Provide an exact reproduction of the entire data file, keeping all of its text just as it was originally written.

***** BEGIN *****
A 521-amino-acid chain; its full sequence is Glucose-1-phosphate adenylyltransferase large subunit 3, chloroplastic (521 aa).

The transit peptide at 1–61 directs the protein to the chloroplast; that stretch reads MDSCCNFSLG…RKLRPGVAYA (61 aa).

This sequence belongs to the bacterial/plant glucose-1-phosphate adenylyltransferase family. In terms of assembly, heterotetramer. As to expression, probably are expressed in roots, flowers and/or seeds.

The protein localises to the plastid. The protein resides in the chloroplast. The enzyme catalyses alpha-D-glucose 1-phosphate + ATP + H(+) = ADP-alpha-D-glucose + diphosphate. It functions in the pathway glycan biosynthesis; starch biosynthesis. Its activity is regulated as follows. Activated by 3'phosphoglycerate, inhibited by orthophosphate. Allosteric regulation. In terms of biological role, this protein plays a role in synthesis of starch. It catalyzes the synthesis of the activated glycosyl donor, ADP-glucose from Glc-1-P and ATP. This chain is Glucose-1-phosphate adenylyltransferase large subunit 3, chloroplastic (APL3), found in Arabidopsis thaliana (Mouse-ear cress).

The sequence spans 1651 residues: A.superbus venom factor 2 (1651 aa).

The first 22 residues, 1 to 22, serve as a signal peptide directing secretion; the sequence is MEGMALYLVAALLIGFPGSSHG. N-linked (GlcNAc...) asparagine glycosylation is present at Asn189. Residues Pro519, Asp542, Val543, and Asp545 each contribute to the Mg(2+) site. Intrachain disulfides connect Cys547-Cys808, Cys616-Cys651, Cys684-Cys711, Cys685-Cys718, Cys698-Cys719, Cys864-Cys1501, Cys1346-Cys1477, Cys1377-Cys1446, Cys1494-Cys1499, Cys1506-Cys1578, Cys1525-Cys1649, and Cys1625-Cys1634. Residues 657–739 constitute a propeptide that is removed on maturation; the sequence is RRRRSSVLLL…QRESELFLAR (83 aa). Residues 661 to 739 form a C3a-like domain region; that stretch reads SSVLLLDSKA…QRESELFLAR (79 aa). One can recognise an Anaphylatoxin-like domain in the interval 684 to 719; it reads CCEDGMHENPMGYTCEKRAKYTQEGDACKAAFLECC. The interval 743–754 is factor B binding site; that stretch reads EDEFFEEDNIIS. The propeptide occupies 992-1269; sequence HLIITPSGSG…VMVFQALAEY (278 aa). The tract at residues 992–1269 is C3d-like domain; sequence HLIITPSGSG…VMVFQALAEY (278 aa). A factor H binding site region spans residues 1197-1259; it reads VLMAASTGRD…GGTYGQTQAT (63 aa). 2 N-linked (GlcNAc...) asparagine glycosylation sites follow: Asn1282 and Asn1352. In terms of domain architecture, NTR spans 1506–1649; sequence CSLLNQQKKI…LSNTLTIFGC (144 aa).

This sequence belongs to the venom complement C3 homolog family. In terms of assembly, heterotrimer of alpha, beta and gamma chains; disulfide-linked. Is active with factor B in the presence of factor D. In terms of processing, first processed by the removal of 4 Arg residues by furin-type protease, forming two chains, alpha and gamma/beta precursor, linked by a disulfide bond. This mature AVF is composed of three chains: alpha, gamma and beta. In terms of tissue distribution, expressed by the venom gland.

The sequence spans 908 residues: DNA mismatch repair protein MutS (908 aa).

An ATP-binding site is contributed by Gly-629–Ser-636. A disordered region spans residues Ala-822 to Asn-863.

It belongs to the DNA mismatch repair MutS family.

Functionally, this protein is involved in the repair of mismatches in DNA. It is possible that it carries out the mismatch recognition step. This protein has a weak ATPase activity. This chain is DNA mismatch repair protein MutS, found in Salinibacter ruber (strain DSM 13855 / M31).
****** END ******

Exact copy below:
A 521-amino-acid chain; its full sequence is Glucose-1-phosphate adenylyltransferase large subunit 3, chloroplastic (521 aa).

The transit peptide at 1–61 directs the protein to the chloroplast; that stretch reads MDSCCNFSLG…RKLRPGVAYA (61 aa).

This sequence belongs to the bacterial/plant glucose-1-phosphate adenylyltransferase family. In terms of assembly, heterotetramer. As to expression, probably are expressed in roots, flowers and/or seeds.

The protein localises to the plastid. The protein resides in the chloroplast. The enzyme catalyses alpha-D-glucose 1-phosphate + ATP + H(+) = ADP-alpha-D-glucose + diphosphate. It functions in the pathway glycan biosynthesis; starch biosynthesis. Its activity is regulated as follows. Activated by 3'phosphoglycerate, inhibited by orthophosphate. Allosteric regulation. In terms of biological role, this protein plays a role in synthesis of starch. It catalyzes the synthesis of the activated glycosyl donor, ADP-glucose from Glc-1-P and ATP. This chain is Glucose-1-phosphate adenylyltransferase large subunit 3, chloroplastic (APL3), found in Arabidopsis thaliana (Mouse-ear cress).

The sequence spans 1651 residues: A.superbus venom factor 2 (1651 aa).

The first 22 residues, 1 to 22, serve as a signal peptide directing secretion; the sequence is MEGMALYLVAALLIGFPGSSHG. N-linked (GlcNAc...) asparagine glycosylation is present at Asn189. Residues Pro519, Asp542, Val543, and Asp545 each contribute to the Mg(2+) site. Intrachain disulfides connect Cys547-Cys808, Cys616-Cys651, Cys684-Cys711, Cys685-Cys718, Cys698-Cys719, Cys864-Cys1501, Cys1346-Cys1477, Cys1377-Cys1446, Cys1494-Cys1499, Cys1506-Cys1578, Cys1525-Cys1649, and Cys1625-Cys1634. Residues 657–739 constitute a propeptide that is removed on maturation; the sequence is RRRRSSVLLL…QRESELFLAR (83 aa). Residues 661 to 739 form a C3a-like domain region; that stretch reads SSVLLLDSKA…QRESELFLAR (79 aa). One can recognise an Anaphylatoxin-like domain in the interval 684 to 719; it reads CCEDGMHENPMGYTCEKRAKYTQEGDACKAAFLECC. The interval 743–754 is factor B binding site; that stretch reads EDEFFEEDNIIS. The propeptide occupies 992-1269; sequence HLIITPSGSG…VMVFQALAEY (278 aa). The tract at residues 992–1269 is C3d-like domain; sequence HLIITPSGSG…VMVFQALAEY (278 aa). A factor H binding site region spans residues 1197-1259; it reads VLMAASTGRD…GGTYGQTQAT (63 aa). 2 N-linked (GlcNAc...) asparagine glycosylation sites follow: Asn1282 and Asn1352. In terms of domain architecture, NTR spans 1506–1649; sequence CSLLNQQKKI…LSNTLTIFGC (144 aa).

This sequence belongs to the venom complement C3 homolog family. In terms of assembly, heterotrimer of alpha, beta and gamma chains; disulfide-linked. Is active with factor B in the presence of factor D. In terms of processing, first processed by the removal of 4 Arg residues by furin-type protease, forming two chains, alpha and gamma/beta precursor, linked by a disulfide bond. This mature AVF is composed of three chains: alpha, gamma and beta. In terms of tissue distribution, expressed by the venom gland.

The sequence spans 908 residues: DNA mismatch repair protein MutS (908 aa).

An ATP-binding site is contributed by Gly-629–Ser-636. A disordered region spans residues Ala-822 to Asn-863.

It belongs to the DNA mismatch repair MutS family.

Functionally, this protein is involved in the repair of mismatches in DNA. It is possible that it carries out the mismatch recognition step. This protein has a weak ATPase activity. This chain is DNA mismatch repair protein MutS, found in Salinibacter ruber (strain DSM 13855 / M31).